Bonsai: a booming business
From ficuses and fig trees to bougainvilleas and elms, the Bangladesh Bonsai Society hasn’t found a tree it can’t prune. The society, which this year completes more than two decades of existence, has grown from a handful of members in 1999 – its founding year – to more than 120 active members today.
Each member is an artist of their garden of evergreen plant varieties with spiky needles pruned and guided into traditional bonsai shapes. Some of the trees are their treasured “masterpieces”, almost half a century old.
Contrary to the common belief that bonsai is just a small world of plants, company president Nazma Shafique said it was about creating a certain look. “The bonsai specimen is supposed to look old in the pot. You have to achieve a sense of age in a tree.
She said the idea is “to keep pruning it down to reduce the size of the leaf. If you don’t follow them, a branch can have a long gap before it has a leaf, and it just doesn’t look good. The detail with which the members of the company work to create the best bonsai specimens is remarkable!
“Bonsai is an art. We work on a living plant, shaping and pruning it to give it an aesthetic appearance. We work like architects. It is also a science, because without knowledge of horticulture and botany, you cannot create a bonsai. And as we are completely immersed in the process, it also becomes a philosophy of life,” Nazma said.
In addition to company meetings and workshops, they regularly facilitate the exchange of ideas with other bonsai companies around the world. Nazma herself was introduced to this art form during one of the workshops she attended with Indian bonsai master Govind Raju in 1997.
Today, her garden is a cheerful picture of more than 40 bonsai trees, each with an artistic touch. Many members live in apartment complexes with beautiful balcony gardens showcasing their green fingers.
According to historical references, bonsai trees were brought from China to Japan as souvenirs in the 6th century. These trees came to adorn the homes of wealthy Japanese people and the “potted trees” became the symbol of Japan. Ironically, while bonsai is now considered an old man’s hobby in Japan, in Bangladesh it’s a thriving passion among plant enthusiasts in the capital, with some setting up their own for-profit businesses. .
In the Bangladesh Bonsai Society, there are at least four members who have turned their passion into small home businesses. Anisul Haq, who also started bonsai as an extension of his gardening hobby, is doing a great business thanks to the growing interest in bonsai in the capital.
“I normally sell specimens that are two to three years old. Bonsai trees can give yields of up to Tk 1 lakh–Tk 2 lakh, sometimes even more. It all depends on the age of the specimen and the complexity of the root system, among other parameters,” he said.
For example, there are 1400-year-old bonsai trees in the Japanese royal palace which are kept as royal heirlooms. According to Borhan Hossain, a bonsai specialist and member of the company that also sells Bondai, landscape bonsai have seen good demand.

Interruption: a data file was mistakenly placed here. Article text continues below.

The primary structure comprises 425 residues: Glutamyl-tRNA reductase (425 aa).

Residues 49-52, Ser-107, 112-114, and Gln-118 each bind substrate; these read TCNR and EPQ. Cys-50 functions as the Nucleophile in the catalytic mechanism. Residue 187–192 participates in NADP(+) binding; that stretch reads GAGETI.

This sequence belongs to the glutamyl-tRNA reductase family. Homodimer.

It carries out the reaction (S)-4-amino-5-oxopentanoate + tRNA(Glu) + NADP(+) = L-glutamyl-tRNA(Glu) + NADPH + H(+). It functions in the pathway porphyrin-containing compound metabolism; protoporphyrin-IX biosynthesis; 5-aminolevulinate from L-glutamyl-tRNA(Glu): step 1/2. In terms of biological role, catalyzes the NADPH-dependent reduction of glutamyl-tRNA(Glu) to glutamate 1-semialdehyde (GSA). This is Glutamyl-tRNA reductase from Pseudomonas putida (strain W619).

Borhan has a terrace garden in the Mohakhali DOHS area which has a wide range of landscape bonsai specimens. “So far, I’ve done it out of passion. With so many requests coming in, I’m now taking orders too,” he says.
Borhan said bonsai today is more or less like a DIY (do it yourself) project. One can start with basic gardening tools and saplings or cuttings, and learn the art on their own. “I also give lessons when a group of people send in a request,” he said.
“It takes a lot of dedication, perseverance, patience, passion and practice to make a beautiful work of art using a plant. For me, it’s a spiritual process, like meditation. I stay connected with each of my creations,” he said.
Adding exotic varieties to the bonsai collection is considered another level of progress for the bonsai artist. Australian ficus, ginseng and Brazilian rain tree are some of the species grown by these ardent city gardeners in their home gardens.
Shahzadi Sultana has the Chinese elm of which she is proud. With more than 30 varieties of bonsai in her terrace garden, Shahjadi said exotic plants need a little more attention.
Exotic bonsai species in his collection include flowering trees like Muria Exotica, Temple Tree, Pomegranate, Citrus varieties, Bottlebursh, Legostomia and Rudraksha.
“During the summers, these cannot withstand too high temperatures,” she explained.
Shahzadi said creating bonsai requires a lot of dedication and especially visualization. “The fact that you take a plant, visualize it as a large tree, and help it grow into a miniature tree, seeing the change every day while retaining its genetic characteristics, that’s what makes bonsai so innovative and unique,” she said. .
Since the necessary moisture content is essential, bonsai should be watered every day and need sun every three days, she added.
The plant is initially kept in a large pot until it reaches maturity. “Then we visualize the shape the tree would take and wire the branches using flexible copper wires. You have to keep changing the wiring until you get the shape you need, which takes a lot of skill,” she said.
The plant is then transferred to a shallow container where it grows for about six months before being moved to a shallow porcelain container. A bonsai must be repotted every one and a half years, she added.
Single-shoot monocotyledonous plants such as coconut, areca nut or palm cannot be made into bonsai. In Bangladesh, bonsai mainly belong to ficus species like peepal or banyan, Shahzadi said.
“Some people think that you restrict the natural growth of a tree, but the plant has the ability to adapt to a pot. So it’s definitely not unnatural or cruel,” Shahzadi said.